15 Quick Fixes to Improve Your Resumé
Your resumé has one of the shortest lifespans on earth. A potential employer takes less than 15 seconds to determine if she wants to keep your resumé on her desk (or in the trash). These tips help you hustle past an initial bad reaction and get you to the interview chair without breaking a sweat.
1. Watch Your Tense.
All past work experience should be in the simple past tense – “I excelled” (not “I had been excelling” or “I have excelled”). Your current position should be in present tense absent a specific past instance (i.e. “I wrote a special report.”; “I write reports.”)
2. Keep Your Spelling in Check.
A potential employer takes less than 15 seconds to determine if he wants to keep your resumé on his desk (or in the trash). Spelling/grammar errors are a one-way ticket to that trash can. If you can’t present a single-page resumé without errors, will your other work be as sloppy? Employer’s guess: yes.
3. Keep it Brief.
Be concise and clear about what you’ve accomplished in strong bullet points. Then go back and delete unnecessary words. Then go back and delete some more. You get the point.
4. Test Drive It.
Ask friends, family, co-workers, or fellow students to read over it. Want more professional eyes? Ask a Professional at Unfold.
5. Remove Acronyms.
Company-specific or school-specific acronyms (i.e. the TALF Award) should be spelled out. Even better, delete them, and write out what you accomplished (i.e. Award for Highest Grade in Mathematics).
6. Delete Your Objective.
It’s unnecessary and usually tedious. Only include this if you can establish a kick-ass brand for yourself, and you don’t need the space for something else.
7. Consider Adding Hyperlinks.
Most resumés are received via email, opened in PDF, and viewed entirely on a screen. If you can link to your LinkedIn, Blog, or Flickr portfolio tactfully and with purpose, it can be a unique way to stand out.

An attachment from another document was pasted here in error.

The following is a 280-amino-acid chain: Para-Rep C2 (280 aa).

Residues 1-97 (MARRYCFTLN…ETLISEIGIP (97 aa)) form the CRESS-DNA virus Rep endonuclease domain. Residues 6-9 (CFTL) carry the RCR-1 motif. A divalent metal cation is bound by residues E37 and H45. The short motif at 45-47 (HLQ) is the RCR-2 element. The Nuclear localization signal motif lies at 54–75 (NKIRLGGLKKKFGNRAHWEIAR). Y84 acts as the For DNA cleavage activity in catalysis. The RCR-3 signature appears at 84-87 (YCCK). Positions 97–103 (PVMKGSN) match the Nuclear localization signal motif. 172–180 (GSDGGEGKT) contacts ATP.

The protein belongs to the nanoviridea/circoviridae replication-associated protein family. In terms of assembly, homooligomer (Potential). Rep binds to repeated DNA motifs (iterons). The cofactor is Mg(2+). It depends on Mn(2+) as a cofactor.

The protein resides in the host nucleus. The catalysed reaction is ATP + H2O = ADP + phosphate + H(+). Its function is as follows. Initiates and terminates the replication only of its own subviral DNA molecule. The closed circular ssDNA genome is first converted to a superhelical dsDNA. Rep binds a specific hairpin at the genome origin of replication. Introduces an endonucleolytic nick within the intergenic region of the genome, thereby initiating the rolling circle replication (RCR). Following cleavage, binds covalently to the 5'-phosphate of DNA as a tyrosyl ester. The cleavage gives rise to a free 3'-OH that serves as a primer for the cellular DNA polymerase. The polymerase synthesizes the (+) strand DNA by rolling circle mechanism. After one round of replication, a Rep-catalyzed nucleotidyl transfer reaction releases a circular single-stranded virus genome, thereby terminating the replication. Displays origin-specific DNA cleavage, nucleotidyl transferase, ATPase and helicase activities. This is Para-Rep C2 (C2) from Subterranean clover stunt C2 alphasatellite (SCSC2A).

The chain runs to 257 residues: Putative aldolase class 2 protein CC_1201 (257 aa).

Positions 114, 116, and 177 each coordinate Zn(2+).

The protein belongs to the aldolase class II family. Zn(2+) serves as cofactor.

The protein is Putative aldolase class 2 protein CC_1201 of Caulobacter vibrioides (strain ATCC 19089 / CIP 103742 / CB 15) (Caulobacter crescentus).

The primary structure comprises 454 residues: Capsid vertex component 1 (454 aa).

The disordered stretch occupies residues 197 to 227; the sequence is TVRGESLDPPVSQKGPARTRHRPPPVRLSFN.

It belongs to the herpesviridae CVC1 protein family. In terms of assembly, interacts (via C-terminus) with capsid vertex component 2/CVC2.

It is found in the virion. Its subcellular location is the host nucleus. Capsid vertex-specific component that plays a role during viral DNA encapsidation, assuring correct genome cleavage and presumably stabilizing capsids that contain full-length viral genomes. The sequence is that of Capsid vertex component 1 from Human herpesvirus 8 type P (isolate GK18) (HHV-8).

8. Remove “References Available Upon Request.”
Just do it. Employers will ask for them if they want them.
9. Always Save in PDF.
Without saving your fancy fonts and formatting as a PDF, your beautiful resumé will churn out a jumble of words on whatever format your potential employer opens.
10. Delete Everything Irrelevant.
You don’t need to list every internship you’ve ever had or all the awards you’ve won since high school. Focus on what’s relevant to the potential employer.
11. Keep it to One Page.
Unless you have 10+ years of experience, your resumé should not be more than one page.
12. Bulk Up Your Skills.
Make room to show off your skill set apart from your experience. Employers love to find interview conversation starters here. So give them something to talk about – things like marathon finishes, certifications, and language skills.
13. Vary Your Font Styles & Sizes.
Make it readable. Ask your parents to look at it. Do they need to squint? Or have trouble seeing what position you held at company X? Take note.
14. Add Numbers. Then Add More.
Avoid generalizations and mundane daily tasks. Use numbers and statistics to give powerful, proven points of past career leadership or success (i.e. “Finished Q1 with $900,000 in upsell revenue”; not “Proven high sales performer”).
15. Drive. Not Driven.
Use the active, not passive tense. It’s powerful, and it creates the impression that you are confident in your capabilities.